Should a contractor fall into delay, in order to try and protect itself from LDs it should assess whether it has any notification obligations under the contract, whether it may be entitled to an extension of time and the procedure that needs to be followed in relation to this. However, whilst perhaps stating the obvious, the best way for a contractor to protect itself against LDs is to ensure that it manages its works diligently and effectively and that progress is closely monitored.

Conclusion

LDs are a universal feature of construction contracts. The FIDIC Guide notes that the purpose of LDs is to compensate the employer for losses it will suffer as a consequence of delayed completion. Where the amount of LDs is pre-agreed, the intention is that the employer does not have to prove actual loss and damage. Whether that is entirely correct may, as we discuss above, depend on the applicable law of the contract.

Unsurprisingly as we have seen, different jurisdictions deal with delay damages in different ways. And there is not a straight split between the civil codes and common law. For example, South Africa adopts a similar approach to the UAE. Under the Conventional Penalties Act 15 of 1962, the court can reduce the amount of LDs that might be applicable if the contractor can show that the employer will be unjustly enriched if he receives the LDs as specified in the contract, in other words if the employer is not suffering any loss due to the contractor’s delay.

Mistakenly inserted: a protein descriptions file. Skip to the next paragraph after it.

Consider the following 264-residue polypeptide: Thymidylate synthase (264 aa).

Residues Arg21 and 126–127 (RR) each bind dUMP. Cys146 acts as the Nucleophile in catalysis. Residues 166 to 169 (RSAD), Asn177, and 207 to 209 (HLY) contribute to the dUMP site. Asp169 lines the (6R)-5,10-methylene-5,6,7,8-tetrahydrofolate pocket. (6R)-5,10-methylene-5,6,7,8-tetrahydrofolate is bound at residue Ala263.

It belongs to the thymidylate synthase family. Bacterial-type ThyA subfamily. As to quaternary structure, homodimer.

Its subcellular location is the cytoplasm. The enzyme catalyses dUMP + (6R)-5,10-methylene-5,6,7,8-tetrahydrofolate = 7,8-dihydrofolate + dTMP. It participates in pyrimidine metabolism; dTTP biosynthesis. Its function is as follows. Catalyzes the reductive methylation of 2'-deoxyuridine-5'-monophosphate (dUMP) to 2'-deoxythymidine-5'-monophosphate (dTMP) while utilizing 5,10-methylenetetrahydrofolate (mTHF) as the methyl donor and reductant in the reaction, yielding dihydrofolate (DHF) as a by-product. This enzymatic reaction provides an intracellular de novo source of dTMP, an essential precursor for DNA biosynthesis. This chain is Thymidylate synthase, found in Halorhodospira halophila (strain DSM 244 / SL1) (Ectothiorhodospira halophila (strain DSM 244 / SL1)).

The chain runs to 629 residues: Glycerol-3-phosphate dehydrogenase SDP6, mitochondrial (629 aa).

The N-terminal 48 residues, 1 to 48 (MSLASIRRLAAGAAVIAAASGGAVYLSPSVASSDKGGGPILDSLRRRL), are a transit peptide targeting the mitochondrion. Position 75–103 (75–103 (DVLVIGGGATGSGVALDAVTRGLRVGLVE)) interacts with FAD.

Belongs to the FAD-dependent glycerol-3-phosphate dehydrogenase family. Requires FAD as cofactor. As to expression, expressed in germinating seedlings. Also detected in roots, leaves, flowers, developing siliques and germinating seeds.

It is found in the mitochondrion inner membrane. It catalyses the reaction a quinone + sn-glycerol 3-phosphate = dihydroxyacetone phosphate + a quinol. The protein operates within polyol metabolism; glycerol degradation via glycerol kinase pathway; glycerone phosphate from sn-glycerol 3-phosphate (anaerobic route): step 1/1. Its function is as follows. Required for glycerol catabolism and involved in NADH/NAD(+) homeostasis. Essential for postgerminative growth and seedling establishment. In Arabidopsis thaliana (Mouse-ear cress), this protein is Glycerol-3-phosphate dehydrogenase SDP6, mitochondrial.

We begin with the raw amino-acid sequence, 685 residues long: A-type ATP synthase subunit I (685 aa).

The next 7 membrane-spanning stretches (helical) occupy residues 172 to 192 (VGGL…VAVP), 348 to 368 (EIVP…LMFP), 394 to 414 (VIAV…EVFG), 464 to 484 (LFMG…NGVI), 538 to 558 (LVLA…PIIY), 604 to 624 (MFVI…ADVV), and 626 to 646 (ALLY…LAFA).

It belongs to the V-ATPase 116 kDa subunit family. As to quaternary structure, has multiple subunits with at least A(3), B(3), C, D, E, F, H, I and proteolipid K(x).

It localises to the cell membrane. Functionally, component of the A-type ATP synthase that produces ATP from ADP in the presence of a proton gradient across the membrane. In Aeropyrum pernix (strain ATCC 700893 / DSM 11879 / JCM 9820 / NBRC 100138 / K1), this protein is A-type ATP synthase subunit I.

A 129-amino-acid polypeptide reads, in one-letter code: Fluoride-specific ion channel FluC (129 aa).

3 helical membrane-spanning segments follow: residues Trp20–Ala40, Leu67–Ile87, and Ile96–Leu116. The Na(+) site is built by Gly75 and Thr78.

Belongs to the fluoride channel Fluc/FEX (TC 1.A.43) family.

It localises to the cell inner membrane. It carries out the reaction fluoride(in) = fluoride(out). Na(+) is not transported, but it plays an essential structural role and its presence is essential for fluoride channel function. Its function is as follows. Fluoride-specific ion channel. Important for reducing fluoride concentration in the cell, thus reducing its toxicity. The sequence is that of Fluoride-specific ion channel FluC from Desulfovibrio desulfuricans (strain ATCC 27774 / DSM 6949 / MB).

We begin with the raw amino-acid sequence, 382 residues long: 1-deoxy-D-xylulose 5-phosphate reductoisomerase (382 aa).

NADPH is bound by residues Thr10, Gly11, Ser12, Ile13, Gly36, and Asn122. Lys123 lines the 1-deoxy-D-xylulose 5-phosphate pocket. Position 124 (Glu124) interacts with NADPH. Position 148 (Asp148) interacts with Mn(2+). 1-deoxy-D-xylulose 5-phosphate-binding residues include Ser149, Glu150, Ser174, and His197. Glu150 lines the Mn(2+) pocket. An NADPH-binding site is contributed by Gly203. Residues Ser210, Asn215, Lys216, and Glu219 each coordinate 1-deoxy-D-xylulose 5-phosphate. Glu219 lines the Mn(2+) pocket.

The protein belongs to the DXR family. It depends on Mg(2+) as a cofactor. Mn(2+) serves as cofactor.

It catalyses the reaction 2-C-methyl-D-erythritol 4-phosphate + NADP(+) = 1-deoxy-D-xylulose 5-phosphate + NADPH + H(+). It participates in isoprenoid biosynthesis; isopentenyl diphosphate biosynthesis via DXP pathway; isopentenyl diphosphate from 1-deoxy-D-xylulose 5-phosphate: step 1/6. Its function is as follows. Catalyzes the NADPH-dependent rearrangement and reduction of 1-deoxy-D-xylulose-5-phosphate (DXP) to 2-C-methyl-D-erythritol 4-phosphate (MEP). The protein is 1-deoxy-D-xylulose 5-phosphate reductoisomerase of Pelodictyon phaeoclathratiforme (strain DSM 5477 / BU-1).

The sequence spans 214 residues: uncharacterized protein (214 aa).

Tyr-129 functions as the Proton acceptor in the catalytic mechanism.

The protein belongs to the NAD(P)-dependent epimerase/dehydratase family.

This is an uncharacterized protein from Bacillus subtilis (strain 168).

The onus, of course, is on the contractor to show that the rate of LDs agreed is out of proportion to the loss suffered by the employer. In that there may be some similarity with the UK, where the onus is on the contractor to show that the rate of LDs is a penalty. However as Ahmed Ibrahim has said, whilst there may appear to be similarities, there are dangers in simply looking at LDs from the perspective of the law and legal approach you are familiar with.

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  • 1. Dubai Court of Cassation, 17 June 2001, case 302/21
  • 2. High Federal Court, case 25/24 – 1 June 2004 (Civil).
  • 3. Tremloc Ltd v. L Errill Properties Ltd (1987) 39 BLR 30
  • 4. However, the position has become slightly less clear following Coulson J’s judgment in Selby Hall and Philip Shivers v Jan Van Der Heiden 9 (No.2) [2010] EWHC 586 (TCC)
  • 5. (1915) AC 79
  • 6. For example, in Alfred McAlpine Capital Projects Ltd v Tilebox Ltd [2005] EWHC 281 (TCC)
  • 7. [2008] EWHC 1924 (QB)
  • 8. [2010] EWHC 2234 (Comm)